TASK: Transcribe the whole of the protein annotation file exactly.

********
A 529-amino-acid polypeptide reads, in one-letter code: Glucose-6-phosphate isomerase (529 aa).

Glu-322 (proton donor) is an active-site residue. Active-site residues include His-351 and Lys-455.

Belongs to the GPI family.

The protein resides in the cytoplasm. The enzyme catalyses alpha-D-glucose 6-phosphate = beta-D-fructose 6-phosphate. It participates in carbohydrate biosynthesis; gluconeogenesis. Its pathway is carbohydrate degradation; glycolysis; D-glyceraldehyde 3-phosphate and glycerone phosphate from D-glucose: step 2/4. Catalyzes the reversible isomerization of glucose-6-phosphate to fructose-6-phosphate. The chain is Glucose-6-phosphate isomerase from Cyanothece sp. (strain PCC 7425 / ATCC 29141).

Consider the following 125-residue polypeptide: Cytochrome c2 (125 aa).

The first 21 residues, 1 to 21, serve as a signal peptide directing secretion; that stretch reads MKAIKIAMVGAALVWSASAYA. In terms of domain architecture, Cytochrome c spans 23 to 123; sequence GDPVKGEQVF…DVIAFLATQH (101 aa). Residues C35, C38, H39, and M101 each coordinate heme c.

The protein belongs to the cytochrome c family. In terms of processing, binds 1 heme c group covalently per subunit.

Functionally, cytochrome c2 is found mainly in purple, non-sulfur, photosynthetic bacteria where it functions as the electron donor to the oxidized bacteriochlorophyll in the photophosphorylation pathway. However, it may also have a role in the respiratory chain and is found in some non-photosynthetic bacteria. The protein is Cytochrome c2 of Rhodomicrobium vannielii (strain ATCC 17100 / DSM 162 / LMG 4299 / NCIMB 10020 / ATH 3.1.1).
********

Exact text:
A 529-amino-acid polypeptide reads, in one-letter code: Glucose-6-phosphate isomerase (529 aa).

Glu-322 (proton donor) is an active-site residue. Active-site residues include His-351 and Lys-455.

Belongs to the GPI family.

The protein resides in the cytoplasm. The enzyme catalyses alpha-D-glucose 6-phosphate = beta-D-fructose 6-phosphate. It participates in carbohydrate biosynthesis; gluconeogenesis. Its pathway is carbohydrate degradation; glycolysis; D-glyceraldehyde 3-phosphate and glycerone phosphate from D-glucose: step 2/4. Catalyzes the reversible isomerization of glucose-6-phosphate to fructose-6-phosphate. The chain is Glucose-6-phosphate isomerase from Cyanothece sp. (strain PCC 7425 / ATCC 29141).

Consider the following 125-residue polypeptide: Cytochrome c2 (125 aa).

The first 21 residues, 1 to 21, serve as a signal peptide directing secretion; that stretch reads MKAIKIAMVGAALVWSASAYA. In terms of domain architecture, Cytochrome c spans 23 to 123; sequence GDPVKGEQVF…DVIAFLATQH (101 aa). Residues C35, C38, H39, and M101 each coordinate heme c.

The protein belongs to the cytochrome c family. In terms of processing, binds 1 heme c group covalently per subunit.

Functionally, cytochrome c2 is found mainly in purple, non-sulfur, photosynthetic bacteria where it functions as the electron donor to the oxidized bacteriochlorophyll in the photophosphorylation pathway. However, it may also have a role in the respiratory chain and is found in some non-photosynthetic bacteria. The protein is Cytochrome c2 of Rhodomicrobium vannielii (strain ATCC 17100 / DSM 162 / LMG 4299 / NCIMB 10020 / ATH 3.1.1).